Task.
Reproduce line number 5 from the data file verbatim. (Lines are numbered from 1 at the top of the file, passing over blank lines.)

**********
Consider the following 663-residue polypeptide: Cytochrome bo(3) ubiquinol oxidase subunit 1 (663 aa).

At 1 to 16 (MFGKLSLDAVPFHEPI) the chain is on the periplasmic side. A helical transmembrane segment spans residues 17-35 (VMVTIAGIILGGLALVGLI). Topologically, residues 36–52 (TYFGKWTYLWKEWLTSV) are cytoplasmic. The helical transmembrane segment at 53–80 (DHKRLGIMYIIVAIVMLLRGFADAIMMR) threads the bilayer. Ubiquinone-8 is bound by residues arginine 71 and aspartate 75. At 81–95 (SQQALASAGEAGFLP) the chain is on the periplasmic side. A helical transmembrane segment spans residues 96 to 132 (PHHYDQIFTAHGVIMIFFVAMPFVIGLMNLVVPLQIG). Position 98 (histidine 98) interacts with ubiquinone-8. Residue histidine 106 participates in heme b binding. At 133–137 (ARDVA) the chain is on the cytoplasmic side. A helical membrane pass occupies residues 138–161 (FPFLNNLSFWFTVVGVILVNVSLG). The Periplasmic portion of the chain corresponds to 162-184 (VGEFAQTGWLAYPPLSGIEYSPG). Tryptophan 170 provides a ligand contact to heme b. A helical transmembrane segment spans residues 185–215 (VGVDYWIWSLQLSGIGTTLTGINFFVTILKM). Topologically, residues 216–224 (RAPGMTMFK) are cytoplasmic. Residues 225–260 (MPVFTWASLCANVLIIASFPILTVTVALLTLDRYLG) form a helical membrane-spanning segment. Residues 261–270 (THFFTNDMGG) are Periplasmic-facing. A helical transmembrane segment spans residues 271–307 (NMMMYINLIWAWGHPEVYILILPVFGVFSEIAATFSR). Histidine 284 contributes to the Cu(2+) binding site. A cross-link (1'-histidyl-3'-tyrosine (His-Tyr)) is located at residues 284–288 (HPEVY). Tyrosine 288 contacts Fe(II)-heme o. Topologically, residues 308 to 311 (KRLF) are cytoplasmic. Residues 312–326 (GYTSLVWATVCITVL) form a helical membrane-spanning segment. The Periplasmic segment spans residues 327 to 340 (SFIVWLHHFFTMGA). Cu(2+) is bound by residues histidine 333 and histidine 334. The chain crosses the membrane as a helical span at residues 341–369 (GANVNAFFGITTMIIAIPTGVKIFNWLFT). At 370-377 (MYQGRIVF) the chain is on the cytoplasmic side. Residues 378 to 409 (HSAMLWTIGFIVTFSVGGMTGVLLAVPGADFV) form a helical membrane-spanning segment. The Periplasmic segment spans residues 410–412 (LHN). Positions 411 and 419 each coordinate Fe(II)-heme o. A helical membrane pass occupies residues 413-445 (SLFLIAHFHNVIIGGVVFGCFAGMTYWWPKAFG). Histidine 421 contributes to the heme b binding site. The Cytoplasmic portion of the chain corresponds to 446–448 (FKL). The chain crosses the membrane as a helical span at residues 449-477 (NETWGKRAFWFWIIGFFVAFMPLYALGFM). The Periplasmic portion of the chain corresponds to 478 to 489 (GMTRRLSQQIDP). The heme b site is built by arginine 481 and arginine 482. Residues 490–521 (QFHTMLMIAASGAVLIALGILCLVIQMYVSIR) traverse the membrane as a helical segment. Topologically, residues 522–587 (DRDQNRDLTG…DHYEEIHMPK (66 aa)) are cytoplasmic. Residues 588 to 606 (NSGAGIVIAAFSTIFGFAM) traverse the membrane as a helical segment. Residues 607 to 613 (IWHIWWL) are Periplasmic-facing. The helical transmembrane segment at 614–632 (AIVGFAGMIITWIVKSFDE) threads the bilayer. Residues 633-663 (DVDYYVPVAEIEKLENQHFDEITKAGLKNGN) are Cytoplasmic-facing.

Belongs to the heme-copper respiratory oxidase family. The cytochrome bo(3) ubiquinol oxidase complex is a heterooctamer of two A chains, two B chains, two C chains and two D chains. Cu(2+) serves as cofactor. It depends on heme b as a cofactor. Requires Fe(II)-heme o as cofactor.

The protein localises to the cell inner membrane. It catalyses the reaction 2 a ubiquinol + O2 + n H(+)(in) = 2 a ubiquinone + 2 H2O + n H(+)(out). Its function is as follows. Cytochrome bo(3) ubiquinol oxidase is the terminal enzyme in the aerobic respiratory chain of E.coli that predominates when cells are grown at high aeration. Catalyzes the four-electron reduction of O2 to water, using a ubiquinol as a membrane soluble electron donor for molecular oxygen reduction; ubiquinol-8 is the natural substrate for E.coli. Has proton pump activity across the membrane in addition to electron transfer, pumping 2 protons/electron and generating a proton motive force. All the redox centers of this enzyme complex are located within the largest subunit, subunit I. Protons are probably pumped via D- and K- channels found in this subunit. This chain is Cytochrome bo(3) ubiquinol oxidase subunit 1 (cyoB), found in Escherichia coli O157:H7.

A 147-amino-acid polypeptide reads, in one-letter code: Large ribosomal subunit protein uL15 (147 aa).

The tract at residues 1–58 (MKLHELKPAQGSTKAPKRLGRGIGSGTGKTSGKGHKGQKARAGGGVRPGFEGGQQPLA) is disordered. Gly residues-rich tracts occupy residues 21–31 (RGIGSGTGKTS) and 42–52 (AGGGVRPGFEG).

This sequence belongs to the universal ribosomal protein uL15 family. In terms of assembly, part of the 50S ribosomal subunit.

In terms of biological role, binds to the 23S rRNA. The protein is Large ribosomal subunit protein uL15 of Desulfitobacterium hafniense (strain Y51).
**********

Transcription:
A 147-amino-acid polypeptide reads, in one-letter code: Large ribosomal subunit protein uL15 (147 aa).